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12 June 2013 - Case of the Week #276
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Thanks to Dr. Carolina Martinez Ciarpaglini, University Clinic Hospital of Valencia (Spain), for contributing this case and the discussion. To contribute a Case of the Week, follow the guidelines on our Case of the Week page.
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(6) We have updated the Skin-melanocytic tumor chapter based on reviews by Christopher Hale, M.D.
Case of the Week #276
An 11 year old boy presented with a left tonsillar mass present for three weeks. A biopsy was taken.
What is your diagnosis?
The tumor cells were immunoreactive for actin, desmin, myogenin and myoD1:
Left to right: actin, desmin, myogenin and myoD1 staining
Embryonal rhabdomyosarcoma is a primitive soft tissue sarcoma with small blue cells resembling embryonic skeletal muscle. It is the most common rhabdomyosarcoma (RMS) subtype (65% of RMS cases), and usually occurs in children ages 3-10 years in the head and neck (nasal and oral cavities, orbit, ear), prostate or paratesticular regions. Subtypes include embryonal-NOS, anaplastic, botryoid and spindle cell. Embryonal-NOS is the most common subtype (75%), usually affecting boys. It peaks at ages 0-4 years (US National Cancer Institute).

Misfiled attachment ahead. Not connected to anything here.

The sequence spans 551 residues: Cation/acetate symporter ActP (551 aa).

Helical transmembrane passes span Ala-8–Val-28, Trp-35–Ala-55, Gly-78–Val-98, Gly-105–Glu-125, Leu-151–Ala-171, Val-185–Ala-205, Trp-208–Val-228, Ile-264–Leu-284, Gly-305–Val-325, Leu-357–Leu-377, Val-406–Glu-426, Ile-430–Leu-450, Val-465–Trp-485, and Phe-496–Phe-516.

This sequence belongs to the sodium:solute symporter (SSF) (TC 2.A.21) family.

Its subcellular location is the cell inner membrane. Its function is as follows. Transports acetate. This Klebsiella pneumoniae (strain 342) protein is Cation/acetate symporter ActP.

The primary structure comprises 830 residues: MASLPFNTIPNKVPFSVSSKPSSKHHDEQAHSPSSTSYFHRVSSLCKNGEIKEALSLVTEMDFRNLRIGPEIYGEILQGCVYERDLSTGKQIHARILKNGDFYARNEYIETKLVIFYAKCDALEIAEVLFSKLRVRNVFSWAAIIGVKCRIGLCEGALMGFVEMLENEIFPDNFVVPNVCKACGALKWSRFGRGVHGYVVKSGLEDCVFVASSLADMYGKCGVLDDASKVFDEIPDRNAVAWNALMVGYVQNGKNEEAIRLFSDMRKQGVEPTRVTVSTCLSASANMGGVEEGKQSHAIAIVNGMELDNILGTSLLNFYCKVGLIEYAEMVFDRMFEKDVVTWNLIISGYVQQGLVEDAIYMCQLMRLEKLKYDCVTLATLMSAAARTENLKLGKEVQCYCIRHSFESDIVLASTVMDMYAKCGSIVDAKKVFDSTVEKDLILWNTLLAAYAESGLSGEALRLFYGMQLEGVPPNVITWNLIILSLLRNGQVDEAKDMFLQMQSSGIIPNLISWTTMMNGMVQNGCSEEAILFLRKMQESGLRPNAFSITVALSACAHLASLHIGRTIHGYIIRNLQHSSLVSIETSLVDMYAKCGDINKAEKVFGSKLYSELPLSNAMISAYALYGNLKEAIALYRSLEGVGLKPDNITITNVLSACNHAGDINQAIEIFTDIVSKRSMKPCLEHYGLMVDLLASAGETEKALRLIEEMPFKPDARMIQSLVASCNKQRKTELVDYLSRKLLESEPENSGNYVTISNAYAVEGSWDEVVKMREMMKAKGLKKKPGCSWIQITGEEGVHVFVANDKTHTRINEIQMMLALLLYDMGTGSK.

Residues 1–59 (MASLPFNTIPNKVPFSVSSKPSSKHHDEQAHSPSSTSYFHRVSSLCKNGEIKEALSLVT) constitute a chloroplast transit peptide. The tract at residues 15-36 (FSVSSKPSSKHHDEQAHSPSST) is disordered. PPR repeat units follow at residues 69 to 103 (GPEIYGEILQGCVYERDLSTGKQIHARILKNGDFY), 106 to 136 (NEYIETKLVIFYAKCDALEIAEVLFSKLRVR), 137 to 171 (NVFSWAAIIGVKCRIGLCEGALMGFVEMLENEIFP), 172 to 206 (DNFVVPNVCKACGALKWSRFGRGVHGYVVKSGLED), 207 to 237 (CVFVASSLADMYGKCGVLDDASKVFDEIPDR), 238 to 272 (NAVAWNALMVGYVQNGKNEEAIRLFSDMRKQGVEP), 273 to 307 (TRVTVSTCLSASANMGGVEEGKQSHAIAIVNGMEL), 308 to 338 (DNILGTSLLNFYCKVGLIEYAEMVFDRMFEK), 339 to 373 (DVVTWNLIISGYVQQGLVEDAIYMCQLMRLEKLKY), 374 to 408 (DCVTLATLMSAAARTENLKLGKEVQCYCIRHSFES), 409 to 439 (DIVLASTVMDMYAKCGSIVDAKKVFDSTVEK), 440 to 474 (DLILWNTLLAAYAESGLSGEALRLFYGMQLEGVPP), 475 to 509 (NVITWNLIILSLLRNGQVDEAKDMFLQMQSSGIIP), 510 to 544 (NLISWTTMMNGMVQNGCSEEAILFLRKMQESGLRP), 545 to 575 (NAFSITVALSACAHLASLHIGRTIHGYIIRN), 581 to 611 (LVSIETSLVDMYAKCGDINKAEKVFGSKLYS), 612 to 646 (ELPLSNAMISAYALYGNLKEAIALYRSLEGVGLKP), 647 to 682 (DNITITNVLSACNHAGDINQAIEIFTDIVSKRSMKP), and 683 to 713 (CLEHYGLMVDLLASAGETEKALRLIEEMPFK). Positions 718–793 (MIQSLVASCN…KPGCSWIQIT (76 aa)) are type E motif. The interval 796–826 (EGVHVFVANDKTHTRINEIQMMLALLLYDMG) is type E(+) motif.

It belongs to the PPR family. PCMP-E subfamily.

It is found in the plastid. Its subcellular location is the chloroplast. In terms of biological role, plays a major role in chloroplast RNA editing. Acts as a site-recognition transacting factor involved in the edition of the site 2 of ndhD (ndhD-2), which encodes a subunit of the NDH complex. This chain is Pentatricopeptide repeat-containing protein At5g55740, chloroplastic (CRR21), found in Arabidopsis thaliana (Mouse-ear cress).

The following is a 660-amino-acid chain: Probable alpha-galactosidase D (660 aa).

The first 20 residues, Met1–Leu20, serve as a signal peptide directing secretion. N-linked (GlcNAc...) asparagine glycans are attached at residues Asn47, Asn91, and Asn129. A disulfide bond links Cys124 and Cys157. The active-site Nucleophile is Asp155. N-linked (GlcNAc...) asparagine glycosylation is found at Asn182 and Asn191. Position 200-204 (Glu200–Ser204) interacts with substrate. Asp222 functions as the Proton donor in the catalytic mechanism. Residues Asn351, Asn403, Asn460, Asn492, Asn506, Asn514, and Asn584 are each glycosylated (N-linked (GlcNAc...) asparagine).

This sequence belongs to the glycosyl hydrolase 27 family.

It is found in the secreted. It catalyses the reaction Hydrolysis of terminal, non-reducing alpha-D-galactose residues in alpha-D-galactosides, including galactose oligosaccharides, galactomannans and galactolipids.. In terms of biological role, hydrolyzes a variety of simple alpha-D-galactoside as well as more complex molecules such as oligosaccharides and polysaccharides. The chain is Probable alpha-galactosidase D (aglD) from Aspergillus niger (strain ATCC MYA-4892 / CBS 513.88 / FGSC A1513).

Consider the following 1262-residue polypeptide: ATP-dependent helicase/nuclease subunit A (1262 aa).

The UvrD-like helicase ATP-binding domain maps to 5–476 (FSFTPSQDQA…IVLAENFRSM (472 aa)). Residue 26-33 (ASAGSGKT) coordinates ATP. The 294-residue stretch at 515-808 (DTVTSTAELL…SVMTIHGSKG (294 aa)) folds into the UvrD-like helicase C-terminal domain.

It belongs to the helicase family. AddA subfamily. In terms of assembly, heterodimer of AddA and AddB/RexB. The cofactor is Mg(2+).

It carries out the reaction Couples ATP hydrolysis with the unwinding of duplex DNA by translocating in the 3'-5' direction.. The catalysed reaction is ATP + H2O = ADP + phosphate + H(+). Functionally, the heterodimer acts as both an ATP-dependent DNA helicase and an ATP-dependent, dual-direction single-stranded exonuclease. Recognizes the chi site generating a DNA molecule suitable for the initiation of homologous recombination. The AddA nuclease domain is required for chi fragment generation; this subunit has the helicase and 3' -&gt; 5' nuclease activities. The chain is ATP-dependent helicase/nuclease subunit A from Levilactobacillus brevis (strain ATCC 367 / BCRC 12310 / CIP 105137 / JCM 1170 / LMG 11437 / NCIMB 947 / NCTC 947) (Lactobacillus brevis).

The tumor consists of dense zones of undifferentiated, differentiating and well differentiated cells. A cambium layer (cells immediately beneath the epithelium) is present. Undifferentiated cells are blue cells with minimal wispy cytoplasm but no skeletal differentiation, and central nuclei. Differentiating cells have moderate amphophilic or eosinophilic cytoplasm, often fibrillar. They may have a tadpole shape, often with nuclei arranged in tandem. Well differentiated cells have cytoplasmic cross-striations.
Tumors cells, as in this case, are immunoreactive for actin, desmin, myogenin and myoD1. There may occasionally be immunoreactivity for S100 and CAM5.2. The differential diagnosis consists of other small blue cell tumors, such as lymphoma and neuroblastoma. All children with rhabdomyosarcoma require multimodality therapy with systemic chemotherapy and either surgery or radiation therapy. Overall 5 year surival is over 80%, although it is much less for those with metastatic disease (eMedicine).
Nat Pernick, M.D., President
and Palak Thakore, Associate Medical Editor
30100 Telegraph Road, Suite 408
Bingham Farms, Michigan (USA) 48025
Alternate email: NatPernick@gmail.com